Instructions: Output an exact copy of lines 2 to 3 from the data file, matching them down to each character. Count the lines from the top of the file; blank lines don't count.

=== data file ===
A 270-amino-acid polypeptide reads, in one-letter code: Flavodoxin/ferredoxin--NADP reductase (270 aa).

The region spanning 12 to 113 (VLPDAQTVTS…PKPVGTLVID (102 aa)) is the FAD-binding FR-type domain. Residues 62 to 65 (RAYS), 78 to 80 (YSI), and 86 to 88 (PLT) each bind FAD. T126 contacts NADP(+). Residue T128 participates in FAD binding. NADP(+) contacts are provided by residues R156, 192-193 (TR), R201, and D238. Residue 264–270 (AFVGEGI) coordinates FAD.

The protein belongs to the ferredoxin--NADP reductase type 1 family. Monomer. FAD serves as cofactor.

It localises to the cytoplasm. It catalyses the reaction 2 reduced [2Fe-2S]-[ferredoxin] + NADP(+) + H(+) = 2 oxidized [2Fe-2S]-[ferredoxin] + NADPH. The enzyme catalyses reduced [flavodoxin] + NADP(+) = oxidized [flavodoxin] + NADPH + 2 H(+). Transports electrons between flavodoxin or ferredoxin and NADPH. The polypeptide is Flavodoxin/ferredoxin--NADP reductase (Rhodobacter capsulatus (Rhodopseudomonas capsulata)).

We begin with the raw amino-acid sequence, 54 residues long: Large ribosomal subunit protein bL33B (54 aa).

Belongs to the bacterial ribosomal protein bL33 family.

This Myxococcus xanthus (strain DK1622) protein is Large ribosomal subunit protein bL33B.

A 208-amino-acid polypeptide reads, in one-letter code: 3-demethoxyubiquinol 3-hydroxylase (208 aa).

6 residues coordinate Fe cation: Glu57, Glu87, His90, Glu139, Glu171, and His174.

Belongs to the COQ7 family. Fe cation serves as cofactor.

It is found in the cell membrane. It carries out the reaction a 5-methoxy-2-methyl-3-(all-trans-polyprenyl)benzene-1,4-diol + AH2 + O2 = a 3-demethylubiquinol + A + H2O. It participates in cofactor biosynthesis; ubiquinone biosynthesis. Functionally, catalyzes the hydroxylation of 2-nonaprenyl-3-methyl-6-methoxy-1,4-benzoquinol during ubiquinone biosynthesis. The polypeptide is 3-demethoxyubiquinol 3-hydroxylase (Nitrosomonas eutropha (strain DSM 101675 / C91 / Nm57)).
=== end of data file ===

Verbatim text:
The region spanning 12 to 113 (VLPDAQTVTS…PKPVGTLVID (102 aa)) is the FAD-binding FR-type domain. Residues 62 to 65 (RAYS), 78 to 80 (YSI), and 86 to 88 (PLT) each bind FAD. T126 contacts NADP(+). Residue T128 participates in FAD binding. NADP(+) contacts are provided by residues R156, 192-193 (TR), R201, and D238. Residue 264–270 (AFVGEGI) coordinates FAD.

The protein belongs to the ferredoxin--NADP reductase type 1 family. Monomer. FAD serves as cofactor.